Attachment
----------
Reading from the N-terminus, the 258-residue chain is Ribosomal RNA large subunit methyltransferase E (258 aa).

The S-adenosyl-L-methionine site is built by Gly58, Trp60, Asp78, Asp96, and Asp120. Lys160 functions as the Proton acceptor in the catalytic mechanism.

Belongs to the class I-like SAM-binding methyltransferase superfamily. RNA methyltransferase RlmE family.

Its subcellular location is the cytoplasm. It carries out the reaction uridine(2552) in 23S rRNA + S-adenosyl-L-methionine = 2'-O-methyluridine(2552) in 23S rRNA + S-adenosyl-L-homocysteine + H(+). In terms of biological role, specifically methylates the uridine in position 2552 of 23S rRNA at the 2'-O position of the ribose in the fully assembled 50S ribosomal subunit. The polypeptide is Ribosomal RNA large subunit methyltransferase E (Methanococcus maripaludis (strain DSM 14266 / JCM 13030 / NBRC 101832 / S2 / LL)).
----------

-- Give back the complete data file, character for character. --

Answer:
Reading from the N-terminus, the 258-residue chain is Ribosomal RNA large subunit methyltransferase E (258 aa).

The S-adenosyl-L-methionine site is built by Gly58, Trp60, Asp78, Asp96, and Asp120. Lys160 functions as the Proton acceptor in the catalytic mechanism.

Belongs to the class I-like SAM-binding methyltransferase superfamily. RNA methyltransferase RlmE family.

Its subcellular location is the cytoplasm. It carries out the reaction uridine(2552) in 23S rRNA + S-adenosyl-L-methionine = 2'-O-methyluridine(2552) in 23S rRNA + S-adenosyl-L-homocysteine + H(+). In terms of biological role, specifically methylates the uridine in position 2552 of 23S rRNA at the 2'-O position of the ribose in the fully assembled 50S ribosomal subunit. The polypeptide is Ribosomal RNA large subunit methyltransferase E (Methanococcus maripaludis (strain DSM 14266 / JCM 13030 / NBRC 101832 / S2 / LL)).